Breakthrough Technique Could Revolutionize the Way Scientists Fix Genetic Diseases
The genome editing technology CRISPR revolutionized
"Editing at the level of RNA has several advantages," Feng Zhang, a scientist at the Broad Institute and senior author on a new paper published today in Science , told Gizmodo. "It's more flexible than making a permanent change to the DNA, which has important implications for therapeutic use, and it allows you to study and control a wide range of cellular processes, such as splicing, mRNA modification [and] signaling cascades."
Along with DNA and proteins, RNA is one of life's vital macromolecules, involved in both protein synthesis and the transmission of genetic information. In a cell, genetic information flows from DNA to RNA and then to proteins, with the RNA acting as a sort of arbitrar between the two. In recent years, though, our understanding of the role RNA plays has vastly expanded. Defective RNA, rather than DNA, has also been implicated as the source of some human diseases, including some cancers.
To edit RNA, scientists needed to create a new editing system. There are many different CRISPR enzymes, and most CRISPR genome engineering systems rely on one called Cas9. The
Where the REPAIR system could be a game-changer is in allowing scientists to alter disease-causing mutations without actually permanently changing a person's genetic code. By correcting problematic mutations to the letters that encode RNA, scientists could potentially reverse mutations without causing permanent change to the genome, since RNA degrades naturally over time.
"This is a significant advance since it adds another dimension to [research] and editing capabilities," said Eric Topol, a geneticist at the Scripps Research Institute, in an interview with Gizmodo. "It will help in determining which genes are essential, and especially the function of non-coding RNA which is often so elusive, difficult to understand. On the medical side the advantage is temporal intervention since RNA editing is transient and reversible-many medical conditions might benefit from such a specific timed, short-term editing process."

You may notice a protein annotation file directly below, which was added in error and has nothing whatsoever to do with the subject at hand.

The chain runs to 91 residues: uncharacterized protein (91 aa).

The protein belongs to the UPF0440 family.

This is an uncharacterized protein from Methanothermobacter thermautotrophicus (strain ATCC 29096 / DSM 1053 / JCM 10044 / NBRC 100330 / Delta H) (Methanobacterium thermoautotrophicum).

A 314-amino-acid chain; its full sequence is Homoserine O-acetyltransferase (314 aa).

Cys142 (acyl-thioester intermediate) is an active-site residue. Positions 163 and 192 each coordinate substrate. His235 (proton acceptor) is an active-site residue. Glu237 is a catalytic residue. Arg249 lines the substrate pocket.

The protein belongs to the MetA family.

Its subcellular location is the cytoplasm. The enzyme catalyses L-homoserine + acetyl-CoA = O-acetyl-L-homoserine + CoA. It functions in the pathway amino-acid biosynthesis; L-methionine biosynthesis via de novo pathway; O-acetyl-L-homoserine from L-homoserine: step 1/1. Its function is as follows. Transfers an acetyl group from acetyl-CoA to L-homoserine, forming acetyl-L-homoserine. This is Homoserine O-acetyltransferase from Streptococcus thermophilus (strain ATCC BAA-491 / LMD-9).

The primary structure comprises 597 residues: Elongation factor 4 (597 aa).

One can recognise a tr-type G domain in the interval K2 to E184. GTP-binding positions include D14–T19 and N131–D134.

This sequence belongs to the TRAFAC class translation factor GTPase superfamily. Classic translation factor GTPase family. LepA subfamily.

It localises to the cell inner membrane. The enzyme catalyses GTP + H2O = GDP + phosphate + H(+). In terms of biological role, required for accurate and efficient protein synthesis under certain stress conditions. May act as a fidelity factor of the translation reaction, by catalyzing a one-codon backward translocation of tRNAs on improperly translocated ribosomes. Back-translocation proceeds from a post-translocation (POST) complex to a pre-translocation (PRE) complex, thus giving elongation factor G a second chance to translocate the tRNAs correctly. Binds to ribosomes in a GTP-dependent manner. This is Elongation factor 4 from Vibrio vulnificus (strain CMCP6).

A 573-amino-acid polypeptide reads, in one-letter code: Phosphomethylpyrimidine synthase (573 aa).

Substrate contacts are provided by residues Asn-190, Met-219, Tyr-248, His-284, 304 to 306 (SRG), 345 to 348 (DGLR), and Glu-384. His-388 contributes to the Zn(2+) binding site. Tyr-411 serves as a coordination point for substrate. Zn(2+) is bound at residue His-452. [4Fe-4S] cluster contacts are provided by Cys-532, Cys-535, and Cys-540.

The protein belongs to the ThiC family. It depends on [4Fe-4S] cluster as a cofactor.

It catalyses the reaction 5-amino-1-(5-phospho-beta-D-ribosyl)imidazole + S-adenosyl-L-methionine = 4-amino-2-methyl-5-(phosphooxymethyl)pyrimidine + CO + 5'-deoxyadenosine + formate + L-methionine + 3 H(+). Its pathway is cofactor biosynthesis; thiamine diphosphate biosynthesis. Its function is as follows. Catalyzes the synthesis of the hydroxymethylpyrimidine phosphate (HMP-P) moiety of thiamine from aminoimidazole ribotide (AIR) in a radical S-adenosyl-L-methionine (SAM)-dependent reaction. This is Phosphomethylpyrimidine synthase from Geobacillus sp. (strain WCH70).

Of course, Topol added, all this is theoretical-so far it has only been tested on human cells in the lab, and not on actual human beings.
The new technique does have some serious limitations. For one, explained Zhang, they've only figured out how to use the system to make a single base change. The system is only able to reverse Gs that have mutated to become As, a mutation tied to diseases including Duchenne muscular dystrophy and Parkinson's disease.
"Although very common in genetic disease, [it] is only one of the possible 12 nucleotide edits [i.e. base changes] that can be made," he said. "We would like develop additional base editors to expand the suite of tools available."
More interesting, perhaps, is the way in which RNA editing could reframe the ethical debate around gene editing. Many concerns stem from the fact that altering someone's genome is permanent; an edit that comes with unintended consequences could last forever, and even be passed down through generations. For some diseases, though, editing RNA could offer a workaround.